He has held his seat since 2006 and has been the only Democrat in the congressional delegation since 2013.

Yarmuth is among the most high-ranking Democrats set to depart Congress at the end of 2022, joining a trickle of rank-and-file lawmakers who have decided to seek a different political office or vacate a district that is likely to change significantly once state officials redraw them using data from the 2020 census.

“In Chairman John Yarmuth, the Louisville community and indeed all Americans have had a fierce and extraordinarily effective champion for their health, financial security and well-being,” Speaker Nancy Pelosi of California said in a statement. With his retirement, she added, “the Congress will lose a greatly respected member, and our caucus will lose a friend whose wise counsel, expertise, humor and warmth is cherished.”

In his role leading the Budget Committee, Yarmuth helped oversee passage of the $1.9 trillion pandemic relief package in March, which he called the proudest moment of his congressional career. He has also drafted the $3.5 trillion budget blueprint that Democrats pushed through over the summer to pave the way for Biden’s signature domestic bill addressing climate change, expanding health care and public education programs, and increasing taxes on businesses and wealthy individuals.


New York Times

QAnon-linked Capitol rioter sentenced to 14 days in jail

Like many Donald Trump supporters who stormed the US Capitol on Jan. 6, Dona Sue Bissey has promoted the QAnon conspiracy theory on social media. But the judge sentencing her Tuesday to 14 days in jail said it was for her actions, not her beliefs.

Bissey, 53, pleaded guilty in July to parading, demonstrating, or picketing in a Capitol building, a misdemeanor punishable by a maximum of six months’ imprisonment.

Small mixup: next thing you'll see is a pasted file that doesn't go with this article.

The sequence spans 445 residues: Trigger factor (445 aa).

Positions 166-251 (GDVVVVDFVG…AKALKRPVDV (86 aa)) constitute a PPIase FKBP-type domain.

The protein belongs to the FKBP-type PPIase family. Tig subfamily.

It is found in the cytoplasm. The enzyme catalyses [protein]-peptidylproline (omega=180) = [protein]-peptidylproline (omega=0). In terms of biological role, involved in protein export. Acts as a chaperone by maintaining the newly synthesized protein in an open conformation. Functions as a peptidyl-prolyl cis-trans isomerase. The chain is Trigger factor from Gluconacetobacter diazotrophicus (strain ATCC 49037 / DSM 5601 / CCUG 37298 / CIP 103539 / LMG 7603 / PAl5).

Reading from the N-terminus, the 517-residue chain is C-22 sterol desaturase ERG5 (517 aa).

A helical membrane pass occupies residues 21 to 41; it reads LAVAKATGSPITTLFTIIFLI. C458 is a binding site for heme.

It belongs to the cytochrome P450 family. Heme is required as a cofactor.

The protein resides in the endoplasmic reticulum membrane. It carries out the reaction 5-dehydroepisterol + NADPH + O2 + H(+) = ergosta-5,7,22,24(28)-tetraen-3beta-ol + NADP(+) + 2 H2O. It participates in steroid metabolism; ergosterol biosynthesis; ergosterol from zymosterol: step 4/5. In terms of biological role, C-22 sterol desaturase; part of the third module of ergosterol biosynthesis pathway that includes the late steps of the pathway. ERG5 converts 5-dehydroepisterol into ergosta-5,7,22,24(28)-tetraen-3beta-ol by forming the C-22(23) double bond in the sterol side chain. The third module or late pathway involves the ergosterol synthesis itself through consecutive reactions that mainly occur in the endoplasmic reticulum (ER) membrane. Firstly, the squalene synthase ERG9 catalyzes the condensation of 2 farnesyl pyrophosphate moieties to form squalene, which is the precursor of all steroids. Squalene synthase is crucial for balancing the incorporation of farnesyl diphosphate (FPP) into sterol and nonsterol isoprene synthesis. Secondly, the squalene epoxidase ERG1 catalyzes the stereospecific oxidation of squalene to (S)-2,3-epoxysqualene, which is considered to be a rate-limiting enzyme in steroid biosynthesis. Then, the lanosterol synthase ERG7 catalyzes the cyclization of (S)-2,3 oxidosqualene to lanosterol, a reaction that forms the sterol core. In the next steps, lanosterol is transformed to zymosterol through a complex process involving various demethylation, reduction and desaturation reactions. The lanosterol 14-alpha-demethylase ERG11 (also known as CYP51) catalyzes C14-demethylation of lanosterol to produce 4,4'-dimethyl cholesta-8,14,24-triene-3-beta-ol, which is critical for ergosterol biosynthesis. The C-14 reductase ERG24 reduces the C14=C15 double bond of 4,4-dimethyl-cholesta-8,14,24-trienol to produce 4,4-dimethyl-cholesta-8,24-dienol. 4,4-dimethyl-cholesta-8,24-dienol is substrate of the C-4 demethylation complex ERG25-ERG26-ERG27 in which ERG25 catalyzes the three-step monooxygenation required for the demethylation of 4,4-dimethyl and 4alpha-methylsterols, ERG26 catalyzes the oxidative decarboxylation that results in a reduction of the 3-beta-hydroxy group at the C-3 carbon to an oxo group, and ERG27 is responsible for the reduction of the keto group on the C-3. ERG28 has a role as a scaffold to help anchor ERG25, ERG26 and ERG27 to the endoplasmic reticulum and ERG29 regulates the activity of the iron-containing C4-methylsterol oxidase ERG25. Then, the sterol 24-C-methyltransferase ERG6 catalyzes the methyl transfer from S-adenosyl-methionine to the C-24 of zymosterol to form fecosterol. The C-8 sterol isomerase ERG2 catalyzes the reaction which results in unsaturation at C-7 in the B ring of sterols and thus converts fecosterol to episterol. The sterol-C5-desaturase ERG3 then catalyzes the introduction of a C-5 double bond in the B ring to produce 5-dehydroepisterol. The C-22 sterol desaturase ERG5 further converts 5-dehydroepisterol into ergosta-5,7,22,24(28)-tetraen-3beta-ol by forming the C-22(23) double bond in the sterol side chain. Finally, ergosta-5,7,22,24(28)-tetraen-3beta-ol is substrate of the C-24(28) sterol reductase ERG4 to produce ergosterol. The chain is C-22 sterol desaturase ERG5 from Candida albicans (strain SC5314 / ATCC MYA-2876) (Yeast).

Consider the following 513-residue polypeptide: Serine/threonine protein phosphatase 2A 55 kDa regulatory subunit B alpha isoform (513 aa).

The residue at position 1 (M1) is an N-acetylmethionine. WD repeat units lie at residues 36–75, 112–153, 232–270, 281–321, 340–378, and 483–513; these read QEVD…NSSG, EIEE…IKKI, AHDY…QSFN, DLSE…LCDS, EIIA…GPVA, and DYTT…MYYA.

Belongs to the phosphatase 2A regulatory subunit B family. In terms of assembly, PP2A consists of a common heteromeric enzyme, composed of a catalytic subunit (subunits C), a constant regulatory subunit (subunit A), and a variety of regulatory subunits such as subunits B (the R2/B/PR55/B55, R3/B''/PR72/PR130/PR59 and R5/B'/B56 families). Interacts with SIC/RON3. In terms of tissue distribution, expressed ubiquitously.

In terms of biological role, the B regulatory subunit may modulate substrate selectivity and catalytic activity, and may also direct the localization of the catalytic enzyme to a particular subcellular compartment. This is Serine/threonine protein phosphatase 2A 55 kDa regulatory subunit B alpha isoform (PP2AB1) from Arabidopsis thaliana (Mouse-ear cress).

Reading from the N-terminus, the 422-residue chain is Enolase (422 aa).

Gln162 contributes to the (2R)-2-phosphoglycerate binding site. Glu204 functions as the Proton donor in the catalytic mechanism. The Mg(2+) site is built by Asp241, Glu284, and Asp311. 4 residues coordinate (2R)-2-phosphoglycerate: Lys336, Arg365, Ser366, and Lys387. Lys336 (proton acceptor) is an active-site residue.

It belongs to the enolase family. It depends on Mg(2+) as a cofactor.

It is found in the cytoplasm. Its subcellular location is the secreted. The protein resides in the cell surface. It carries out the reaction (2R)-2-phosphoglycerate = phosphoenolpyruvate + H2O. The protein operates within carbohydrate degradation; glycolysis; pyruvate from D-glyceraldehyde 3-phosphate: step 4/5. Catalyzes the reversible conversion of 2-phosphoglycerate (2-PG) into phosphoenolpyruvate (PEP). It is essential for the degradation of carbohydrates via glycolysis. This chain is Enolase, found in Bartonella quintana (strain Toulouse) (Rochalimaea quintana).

Prosecutors have argued that a rioter’s statements, in person or on social media, should be considered when fashioning an appropriate sentence. And the federal prosecutor on Tuesday cited Bissey’s online support for QAnon and other conspiracy theories. But they also have said Bissey’s was a “rare case” in which they agreed to recommend probation instead of home detention or prison, based on her early acceptance of responsibility and cooperation with law enforcement.

US District Judge Tanya Chutkan instead sentenced her to 14 days of incarceration and 60 hours of community service, stressing she did so because Bissey had celebrated and bragged about her participation in what amounted to an attempted overthrow of the government.

“The fact that she subscribes to bizarre conspiracy theories, that’s her right. That’s something she is allowed to do as an American,” Chutkan said.

The most serious criminal cases arising from the massive investigation are against leaders and members of two far-right extremist groups, the Proud Boys and Oath Keepers. Some are charged with plotting coordinated attacks on the Capitol to stop Congress from certifying President Biden’s electoral victory.


But several QAnon adherents also played prominent roles in the riot, and the conspiracy theory appeared to galvanize many others who joined the mob. Long before the attack, many experts warned of a growing threat of violence driven by disinformation and conspiracy theories like QAnon and its predecessor, the conspiracy dubbed “pizzagate.”

Associated Press